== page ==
Use an image as a springboard for an imagined scenario. What happened directly after this image? What was said? Did someone else enter the scene? Get students to talk about, write or even act out the moments directly after the image and present them to the rest of the class who can vote on whose continuation they think is the best.

6. The jigsaw picture

Cut two or three images (famous or unknown) into smaller pieces and distribute them around the class so that every student has one piece of one picture.  Without revealing your piece to anyone, go around the class and describe what your picture is of and see if you can find the right ‘group’ that you belong to and what part of the picture you are (top left, centre piece etc) You can also develop a variation of this where you give students images with key pieces missing and they have to complete them by drawing and then describing the missing piece, or alternatively finding the person in the class who has their missing piece.

7. What’s your reaction?  In this lovely exercise there are no right or wrong answers and students are free to express themselves in any way they choose.  The idea is to present students with some type of stimulus, whether it be a piece of music, a poem recital or a short story, and to get the students to draw whatever comes into their minds.  They may want to choose to draw things literally, for example depicting the images they hear in a story, or it may be a far more personal journey of self-expression where they put down on paper whatever imagery comes to mind.  They may choose to show their pictures to their partner or, for the more shy artists, simply describe what they drew.

8. Art Attack  Organise an art competition between your students where they have to make a giant Art Attack (a huge picture made up of everyday objects, for those of you who have no idea what I’m talking about) in response to a poem, song lyrics or even a theme word.  Take photos, judge them, award prizes, publish the photos on your class blog or your school’s social media and take a moment to recognise the abilities of your students which extend much further than just English!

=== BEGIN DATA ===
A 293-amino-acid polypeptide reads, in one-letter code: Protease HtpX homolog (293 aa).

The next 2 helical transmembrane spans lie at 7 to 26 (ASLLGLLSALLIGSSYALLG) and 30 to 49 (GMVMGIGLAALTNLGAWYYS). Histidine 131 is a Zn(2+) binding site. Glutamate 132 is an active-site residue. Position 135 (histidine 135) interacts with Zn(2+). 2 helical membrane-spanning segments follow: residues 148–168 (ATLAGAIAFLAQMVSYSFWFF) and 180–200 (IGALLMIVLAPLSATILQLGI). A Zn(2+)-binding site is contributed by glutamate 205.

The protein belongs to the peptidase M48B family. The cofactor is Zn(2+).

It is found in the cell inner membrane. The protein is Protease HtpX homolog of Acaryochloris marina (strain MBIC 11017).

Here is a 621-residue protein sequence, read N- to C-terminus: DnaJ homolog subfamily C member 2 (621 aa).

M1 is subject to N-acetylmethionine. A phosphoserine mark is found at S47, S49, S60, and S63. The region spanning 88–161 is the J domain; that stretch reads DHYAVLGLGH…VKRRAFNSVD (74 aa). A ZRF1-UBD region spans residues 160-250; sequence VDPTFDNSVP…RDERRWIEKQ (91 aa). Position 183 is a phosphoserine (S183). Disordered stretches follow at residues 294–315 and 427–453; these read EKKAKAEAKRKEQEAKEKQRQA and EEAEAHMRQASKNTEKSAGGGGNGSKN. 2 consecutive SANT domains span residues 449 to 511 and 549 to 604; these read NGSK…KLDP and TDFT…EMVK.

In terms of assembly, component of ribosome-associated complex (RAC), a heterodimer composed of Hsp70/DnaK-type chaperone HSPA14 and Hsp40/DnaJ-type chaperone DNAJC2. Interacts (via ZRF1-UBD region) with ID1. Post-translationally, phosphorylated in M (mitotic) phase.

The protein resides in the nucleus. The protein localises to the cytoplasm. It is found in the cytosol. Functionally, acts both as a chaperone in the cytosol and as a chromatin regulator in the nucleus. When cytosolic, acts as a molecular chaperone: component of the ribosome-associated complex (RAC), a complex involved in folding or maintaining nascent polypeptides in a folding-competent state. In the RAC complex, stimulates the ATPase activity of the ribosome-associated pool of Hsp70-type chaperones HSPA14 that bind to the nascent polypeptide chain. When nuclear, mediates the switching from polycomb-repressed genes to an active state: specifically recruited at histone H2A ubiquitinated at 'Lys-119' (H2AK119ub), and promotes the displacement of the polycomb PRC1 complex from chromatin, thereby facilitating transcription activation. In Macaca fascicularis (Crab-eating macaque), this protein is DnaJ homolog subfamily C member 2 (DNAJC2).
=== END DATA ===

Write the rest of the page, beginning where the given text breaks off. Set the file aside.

9.  Art Gallery  Turn your class into an art gallery where students dedicate a portion of their lesson, if not the entire thing, to browsing and responding to the different “art” displayed on the walls around the class.  It could be images which hint to the topic of the lesson, it might be work they have produced, it could be images relating to a certain grammar point (what’s just happened for the present perfect, or what’s his story? for modals of deduction for example) or it could be visual interpretations of idioms or phrasal verbs. With a partner, students can discuss each image and their response to it providing a great opportunity to talk about abstract ideas, exchange opinions and get an insight into someone else’s mind!

10.  Art Reviews  Finally, having visited the art gallery, turn your students into budding art critics as, following lots of lively discussion, they write reviews of certain images that they have had strong reactions to.  The beauty of this is that every piece of writing is bound to be both heartfelt and varied as it reflects everyone’s unique response to whatever art they are reviewing.  A great opportunity to introduce some lovely adjectives and get students to develop writing style.

Do you have any more ways that you use art in the classroom? If so, I’d love to hear from you in the comments below.